Both the main lodge and the Tree camp have Wi-Fi but it is very spotty. At the main lodge it works best near the tackle shop. At the Tree with works best near the office building.

How do they fish?
At Great Bear the majority of guests troll huge spoons and plugs. Fly anglers can also do well trolling heavy lines and 3-8 inch streamers.  With the right guide and conditions, avid fly anglers might be able to cast off of rock outcroppings or reefs in the lake. When it is calm you can actually sight fish with sinking lines to lakers swimming by at various depths.  In rare instances, there can be caddis hatches and you can target large red fin lake trout on small dries. I caught a 10 pound  laker on little dry fly on five weight and it was an incredible experience. With that said, trolling remains the norm, as guides of varying skill can perform that task in a wide range of conditions.

On the Tree, fly anglers will hike upstream stopping to fish prime spots as the go. There will be lots of pocket water fishing as well as some pools. Most of the fishing is best suited to single hand rods and both sight fishing and blind fishing will be employed. Most fishing is done with floating lines and weighted streamers but this can vary depending on time of year and guide pairing.

How many fish will I catch?
On Great Bear I would expect fly anglers to catch 3-10 fish a day on fly gear. There may be some fly-outs where catch rates might be even higher. On the Tree I expect folks to catch 1-4 fish per day. On our trip, there was a big difference in catch rates and it also seemed like the best rods ended up with best guide to further widen our spread.

What are the guides like?
The guide pool is different than the majority of operations we work with, as fly fishers only make a up as small percentage of their anglers. Accordingly, all their guides are experienced with conventional gear and their fly fishing skills vary. Most of them do a good job at taking you to where the fish are but at times I felt I needed to approach the actual fishing in a way that I sought fit to avoid spooking the fish. Also it should be noted that there are times when the native tribe that leases rights to the Tree River to Plummer’s might insist on putting their guides in rotation in place of the Plummer’s guides. While this is not common, it is an unlikely risk that all participants should be aware of.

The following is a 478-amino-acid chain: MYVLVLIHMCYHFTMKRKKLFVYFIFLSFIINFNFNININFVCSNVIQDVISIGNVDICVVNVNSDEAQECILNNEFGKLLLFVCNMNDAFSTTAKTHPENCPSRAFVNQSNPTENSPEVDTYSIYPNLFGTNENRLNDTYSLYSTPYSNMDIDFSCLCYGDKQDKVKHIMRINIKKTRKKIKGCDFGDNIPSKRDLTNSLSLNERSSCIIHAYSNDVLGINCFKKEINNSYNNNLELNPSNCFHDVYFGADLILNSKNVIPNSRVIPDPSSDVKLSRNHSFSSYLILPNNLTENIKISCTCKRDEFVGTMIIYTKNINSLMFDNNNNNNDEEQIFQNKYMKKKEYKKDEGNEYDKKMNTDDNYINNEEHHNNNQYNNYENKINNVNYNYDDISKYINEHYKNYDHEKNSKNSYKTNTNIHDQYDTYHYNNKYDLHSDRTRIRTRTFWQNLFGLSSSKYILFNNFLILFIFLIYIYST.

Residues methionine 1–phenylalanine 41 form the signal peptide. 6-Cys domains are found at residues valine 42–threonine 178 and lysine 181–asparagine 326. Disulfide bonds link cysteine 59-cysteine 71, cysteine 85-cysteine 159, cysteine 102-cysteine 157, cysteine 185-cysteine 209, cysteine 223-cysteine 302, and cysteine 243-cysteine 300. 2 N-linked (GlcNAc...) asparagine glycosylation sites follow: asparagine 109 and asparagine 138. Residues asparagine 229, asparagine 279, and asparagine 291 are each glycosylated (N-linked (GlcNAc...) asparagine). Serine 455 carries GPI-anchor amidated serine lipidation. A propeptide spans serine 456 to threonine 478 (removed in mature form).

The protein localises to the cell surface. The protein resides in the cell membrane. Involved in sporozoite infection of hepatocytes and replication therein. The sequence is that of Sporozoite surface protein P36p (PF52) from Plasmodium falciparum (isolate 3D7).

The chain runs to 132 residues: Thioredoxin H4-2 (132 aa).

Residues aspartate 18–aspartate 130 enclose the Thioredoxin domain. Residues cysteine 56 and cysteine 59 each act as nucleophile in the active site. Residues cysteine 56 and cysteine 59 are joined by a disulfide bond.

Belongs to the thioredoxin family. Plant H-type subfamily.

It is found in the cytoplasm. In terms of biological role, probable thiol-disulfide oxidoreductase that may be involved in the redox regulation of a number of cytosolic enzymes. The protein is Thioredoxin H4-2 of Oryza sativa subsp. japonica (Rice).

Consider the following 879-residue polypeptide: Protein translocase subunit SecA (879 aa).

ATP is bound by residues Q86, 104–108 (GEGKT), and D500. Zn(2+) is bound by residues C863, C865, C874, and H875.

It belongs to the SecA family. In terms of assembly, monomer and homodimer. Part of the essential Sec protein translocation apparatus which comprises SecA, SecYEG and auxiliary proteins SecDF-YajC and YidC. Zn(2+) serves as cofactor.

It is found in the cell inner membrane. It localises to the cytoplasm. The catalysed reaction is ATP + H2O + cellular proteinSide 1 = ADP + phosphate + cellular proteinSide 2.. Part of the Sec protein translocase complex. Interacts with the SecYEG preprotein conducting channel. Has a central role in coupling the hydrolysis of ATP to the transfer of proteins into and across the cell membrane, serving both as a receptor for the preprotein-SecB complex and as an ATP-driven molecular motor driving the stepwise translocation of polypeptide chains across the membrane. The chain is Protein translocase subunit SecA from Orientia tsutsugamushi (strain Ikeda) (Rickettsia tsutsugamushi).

Will we see other anglers?
On Great Bear you will see other boats from the lodge but not other parties. On the Tree it is rare to see other parties but occasionally there could be others camped there. Were this to happen it would be a disappointment.

Is there wade fishing?
There is some wade fishing off of big rocks and reefs at Great Bear (but this is an uncommon practice) and there is bank/wade fishing for grayling along certain steep shorelines. On the Tree, virtually all fly fishing will be done while wading and a good deal of hiking is required.

How far is it to the fishing grounds?
From a 10 minute boat ride to an hour and a half boat ride on Great Bear, but typically guests will troll at least half the way to the most distant locations. On the Tree anglers typically walk  for 10 minutes, then take a boat for five minutes and then hike 10-30 minutes before starting to fish. A long hike home might be 50 minutes.

Does the lodge provide equipment?
Sort of.  They will provide conventional gear for lake trout fishing. If you fly fish you must bring all of your own gear.

What is your favorite rod(s) for the trip?
For lake trout fishing I would bring  a 9-10 wt single hand rod with a 400-500 grain head. For the Tree I would bring a 9.5 ft 8 weight and floater.

What are the top flies?
Fro the Tree River, Dolly Lamas (with strong trailing hooks) in assorted colors are really good. White and the tan/pink color combos were my favorite. Clouser Minows  and Hareball Leaches are also very good choices. For lake trout bring the largest saltwater and or musky streamers you can find. The Super Mushy, Major Mullet, Cowen’s Magnum Baitfish and Airheads in the 2/0-4/0 size range are great.

Are there other activities?
At the Tree you can head down to the Arctic Ocean. You might see musk ox and you can fish for cod in the sea. It is a fun and interesting half-day trip but really this is a trip for anglers.

What are the physical demands?
If you can hike for 30-40 minutes you will be fine on this trip.

Dangers and annoyances?
There can be bugs, and at times, plenty of them. Mosquitoes and and nasty little black flies are the norm. The lake and the Tree River can both be dangerous in their own rights and weather could also provide real challenges if it kicks up.

See Full Trip Details:
Plummer’s Arctic Lodge

What everyone hopes for and a select few achieve, a true trophy char in full color from the Tree River. Photo: Craig Blackie


A serious charter jet will take you from Yellowknife to Great Bear Lake.


The dining area at the main lodge at Great Bear Lake.


Taking a break on Great Bear Lake.


An average red fin lake trout. The great grays are much larger.


Unloading the Otter at the Tree River.


The rough and tumble Tree River. It is an amazing river.


An average Tree River sea-run arctic char just starting to show some color.


The Tree River camp.

A monster laker on the fly from Great Bear.